|Jmol-3D images||Image 1|
|Molar mass||341.07 g mol−1|
|Except where noted otherwise, data are given for materials in their standard state (at 25 °C (77 °F), 100 kPa)|
Dioxygenyl hexafluoroplatinate is a compound with formula O2PtF6. It is a hexafluoroplatinate of the unusual dioxygenyl cation, O2+, and is the first known compound containing this cation. It can be produced by the reaction of dioxygen with platinum hexafluoride:
- O2 + PtF6 → O2PtF6
The fact that PtF
6 is a strong enough oxidiser to oxidise O
2, whose first ionization potential is 12.2 eV, led Neil Bartlett to surmise that it might also be able to oxidise xenon, whose first ionization potential is 12.13 eV. This led to the discovery of xenon hexafluoroplatinate, which proved that the noble gases, previously thought to be inert, are able to form chemical compounds.
It can be synthesized at room temperature by the reaction of oxygen gas with PtF
Dioxygenyl hexafluoroplatinate(V) has a rhombohedral crystal structure at low temperatures, and a cubic structure at high temperatures, isomorphous to potassium hexafluoroplatinate(V), KPtF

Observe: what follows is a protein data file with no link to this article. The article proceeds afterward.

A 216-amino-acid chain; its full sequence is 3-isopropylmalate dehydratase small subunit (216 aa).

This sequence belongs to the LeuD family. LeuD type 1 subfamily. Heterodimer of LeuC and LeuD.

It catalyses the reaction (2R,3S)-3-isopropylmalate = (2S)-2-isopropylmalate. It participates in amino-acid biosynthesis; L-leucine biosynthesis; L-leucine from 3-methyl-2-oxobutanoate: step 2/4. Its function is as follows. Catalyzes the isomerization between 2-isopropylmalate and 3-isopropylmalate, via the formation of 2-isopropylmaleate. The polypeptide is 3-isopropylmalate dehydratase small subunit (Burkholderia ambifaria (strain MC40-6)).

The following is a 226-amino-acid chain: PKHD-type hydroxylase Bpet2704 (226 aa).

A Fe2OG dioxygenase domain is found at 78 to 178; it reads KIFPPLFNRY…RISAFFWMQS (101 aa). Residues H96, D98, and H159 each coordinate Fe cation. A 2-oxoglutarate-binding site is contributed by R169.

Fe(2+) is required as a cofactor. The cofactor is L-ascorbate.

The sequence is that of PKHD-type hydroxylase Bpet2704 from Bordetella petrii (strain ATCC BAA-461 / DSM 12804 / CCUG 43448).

6. Its ionic lattice is indicated by its insolubility in carbon tetrafluoride. In its cubic form, the [PtF
octahedra are slightly compressed along the three-fold rotational axis, along which the long axis of the [O
cations also lies. Each [O
cation is surrounded by 12 fluorine atoms, 6 of which surround it in a puckered six-membered ring, and of the remaining 3 each belong to the two [PtF
octahedra lying along the long axis of the cation.
Dioxygenyl hexafluoroplatinate(V) is a convenient route to prepare other platinum(V) compounds, such as potassium hexafluoroplatinate(V) via reaction with potassium fluoride in iodine pentafluoride (IF
6 + KF → KPtF
- Neil Bartlett; D. H. Lohmann (Dec 1962). "Fluorides of the Noble Metals. Part II. Dioxygenyl hexafluoroplatinate(v), [O
.". Journal of the Chemical Society (115): 5253–5261.
- Neil Bartlett (Jun 1962). "Xenon hexafluoroplatinate(v), Xe+
". Proc. Chem. Soc.: 218.
- A. D. Beveridge; H. C. Clark (2012). Viktor Gutmann, ed. Halogen Chemistry 3. Elsevier. p. 212. ISBN 9780323148474.
|This inorganic compound–related article is a stub. You can help Wikipedia by expanding it.|